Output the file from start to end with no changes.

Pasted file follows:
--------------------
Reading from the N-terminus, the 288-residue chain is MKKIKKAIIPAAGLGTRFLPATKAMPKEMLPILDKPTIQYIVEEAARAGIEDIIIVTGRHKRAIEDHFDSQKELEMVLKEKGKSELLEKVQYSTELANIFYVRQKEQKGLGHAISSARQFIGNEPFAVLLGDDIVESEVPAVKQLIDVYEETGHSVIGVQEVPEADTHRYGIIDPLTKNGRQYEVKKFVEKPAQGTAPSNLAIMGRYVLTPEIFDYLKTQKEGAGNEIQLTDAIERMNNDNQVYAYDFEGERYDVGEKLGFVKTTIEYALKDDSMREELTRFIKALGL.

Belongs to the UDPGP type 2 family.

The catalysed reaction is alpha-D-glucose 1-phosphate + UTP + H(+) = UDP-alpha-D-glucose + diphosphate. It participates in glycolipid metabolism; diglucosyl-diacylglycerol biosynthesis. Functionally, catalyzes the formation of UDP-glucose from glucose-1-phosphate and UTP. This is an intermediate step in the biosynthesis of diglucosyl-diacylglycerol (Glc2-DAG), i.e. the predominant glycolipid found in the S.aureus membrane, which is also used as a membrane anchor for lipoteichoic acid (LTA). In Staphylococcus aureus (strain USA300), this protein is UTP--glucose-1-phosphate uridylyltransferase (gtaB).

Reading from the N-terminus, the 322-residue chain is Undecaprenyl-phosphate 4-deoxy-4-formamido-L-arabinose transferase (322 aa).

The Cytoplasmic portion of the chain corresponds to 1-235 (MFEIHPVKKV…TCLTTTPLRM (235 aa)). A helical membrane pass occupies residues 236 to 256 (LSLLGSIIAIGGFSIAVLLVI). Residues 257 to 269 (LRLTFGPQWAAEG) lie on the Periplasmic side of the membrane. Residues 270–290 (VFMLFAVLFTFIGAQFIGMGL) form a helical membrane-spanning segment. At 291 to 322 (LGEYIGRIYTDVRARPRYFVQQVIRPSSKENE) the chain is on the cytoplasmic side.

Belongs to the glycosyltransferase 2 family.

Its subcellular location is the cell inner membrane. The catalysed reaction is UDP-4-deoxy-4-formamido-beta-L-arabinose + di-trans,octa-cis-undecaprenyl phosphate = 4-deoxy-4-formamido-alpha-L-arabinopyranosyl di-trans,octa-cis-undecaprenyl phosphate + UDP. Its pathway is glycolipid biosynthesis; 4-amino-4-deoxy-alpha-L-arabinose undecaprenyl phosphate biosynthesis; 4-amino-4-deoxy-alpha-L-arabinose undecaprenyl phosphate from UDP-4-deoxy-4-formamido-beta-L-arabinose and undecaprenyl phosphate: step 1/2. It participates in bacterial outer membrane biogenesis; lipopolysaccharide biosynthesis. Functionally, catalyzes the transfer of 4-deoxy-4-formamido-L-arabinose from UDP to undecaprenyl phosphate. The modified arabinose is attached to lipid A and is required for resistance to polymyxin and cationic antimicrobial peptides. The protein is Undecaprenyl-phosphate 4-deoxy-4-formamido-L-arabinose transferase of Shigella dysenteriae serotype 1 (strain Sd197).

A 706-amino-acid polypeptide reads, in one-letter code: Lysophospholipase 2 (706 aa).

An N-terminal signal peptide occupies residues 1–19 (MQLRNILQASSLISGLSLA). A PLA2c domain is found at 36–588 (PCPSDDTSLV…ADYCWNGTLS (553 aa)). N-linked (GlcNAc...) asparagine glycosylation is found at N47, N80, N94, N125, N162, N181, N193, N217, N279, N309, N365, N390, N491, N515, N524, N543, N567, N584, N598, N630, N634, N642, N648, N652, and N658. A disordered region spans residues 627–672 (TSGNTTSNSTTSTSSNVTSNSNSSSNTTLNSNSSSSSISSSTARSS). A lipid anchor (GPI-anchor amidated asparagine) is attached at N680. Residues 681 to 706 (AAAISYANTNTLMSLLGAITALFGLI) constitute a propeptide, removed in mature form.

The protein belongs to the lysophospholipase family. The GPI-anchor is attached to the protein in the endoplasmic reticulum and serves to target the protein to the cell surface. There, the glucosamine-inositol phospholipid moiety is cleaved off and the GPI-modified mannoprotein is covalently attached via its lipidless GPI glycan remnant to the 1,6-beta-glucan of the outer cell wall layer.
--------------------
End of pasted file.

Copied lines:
Reading from the N-terminus, the 288-residue chain is MKKIKKAIIPAAGLGTRFLPATKAMPKEMLPILDKPTIQYIVEEAARAGIEDIIIVTGRHKRAIEDHFDSQKELEMVLKEKGKSELLEKVQYSTELANIFYVRQKEQKGLGHAISSARQFIGNEPFAVLLGDDIVESEVPAVKQLIDVYEETGHSVIGVQEVPEADTHRYGIIDPLTKNGRQYEVKKFVEKPAQGTAPSNLAIMGRYVLTPEIFDYLKTQKEGAGNEIQLTDAIERMNNDNQVYAYDFEGERYDVGEKLGFVKTTIEYALKDDSMREELTRFIKALGL.

Belongs to the UDPGP type 2 family.

The catalysed reaction is alpha-D-glucose 1-phosphate + UTP + H(+) = UDP-alpha-D-glucose + diphosphate. It participates in glycolipid metabolism; diglucosyl-diacylglycerol biosynthesis. Functionally, catalyzes the formation of UDP-glucose from glucose-1-phosphate and UTP. This is an intermediate step in the biosynthesis of diglucosyl-diacylglycerol (Glc2-DAG), i.e. the predominant glycolipid found in the S.aureus membrane, which is also used as a membrane anchor for lipoteichoic acid (LTA). In Staphylococcus aureus (strain USA300), this protein is UTP--glucose-1-phosphate uridylyltransferase (gtaB).

Reading from the N-terminus, the 322-residue chain is Undecaprenyl-phosphate 4-deoxy-4-formamido-L-arabinose transferase (322 aa).

The Cytoplasmic portion of the chain corresponds to 1-235 (MFEIHPVKKV…TCLTTTPLRM (235 aa)). A helical membrane pass occupies residues 236 to 256 (LSLLGSIIAIGGFSIAVLLVI). Residues 257 to 269 (LRLTFGPQWAAEG) lie on the Periplasmic side of the membrane. Residues 270–290 (VFMLFAVLFTFIGAQFIGMGL) form a helical membrane-spanning segment. At 291 to 322 (LGEYIGRIYTDVRARPRYFVQQVIRPSSKENE) the chain is on the cytoplasmic side.

Belongs to the glycosyltransferase 2 family.

Its subcellular location is the cell inner membrane. The catalysed reaction is UDP-4-deoxy-4-formamido-beta-L-arabinose + di-trans,octa-cis-undecaprenyl phosphate = 4-deoxy-4-formamido-alpha-L-arabinopyranosyl di-trans,octa-cis-undecaprenyl phosphate + UDP. Its pathway is glycolipid biosynthesis; 4-amino-4-deoxy-alpha-L-arabinose undecaprenyl phosphate biosynthesis; 4-amino-4-deoxy-alpha-L-arabinose undecaprenyl phosphate from UDP-4-deoxy-4-formamido-beta-L-arabinose and undecaprenyl phosphate: step 1/2. It participates in bacterial outer membrane biogenesis; lipopolysaccharide biosynthesis. Functionally, catalyzes the transfer of 4-deoxy-4-formamido-L-arabinose from UDP to undecaprenyl phosphate. The modified arabinose is attached to lipid A and is required for resistance to polymyxin and cationic antimicrobial peptides. The protein is Undecaprenyl-phosphate 4-deoxy-4-formamido-L-arabinose transferase of Shigella dysenteriae serotype 1 (strain Sd197).

A 706-amino-acid polypeptide reads, in one-letter code: Lysophospholipase 2 (706 aa).

An N-terminal signal peptide occupies residues 1–19 (MQLRNILQASSLISGLSLA). A PLA2c domain is found at 36–588 (PCPSDDTSLV…ADYCWNGTLS (553 aa)). N-linked (GlcNAc...) asparagine glycosylation is found at N47, N80, N94, N125, N162, N181, N193, N217, N279, N309, N365, N390, N491, N515, N524, N543, N567, N584, N598, N630, N634, N642, N648, N652, and N658. A disordered region spans residues 627–672 (TSGNTTSNSTTSTSSNVTSNSNSSSNTTLNSNSSSSSISSSTARSS). A lipid anchor (GPI-anchor amidated asparagine) is attached at N680. Residues 681 to 706 (AAAISYANTNTLMSLLGAITALFGLI) constitute a propeptide, removed in mature form.

The protein belongs to the lysophospholipase family. The GPI-anchor is attached to the protein in the endoplasmic reticulum and serves to target the protein to the cell surface. There, the glucosamine-inositol phospholipid moiety is cleaved off and the GPI-modified mannoprotein is covalently attached via its lipidless GPI glycan remnant to the 1,6-beta-glucan of the outer cell wall layer.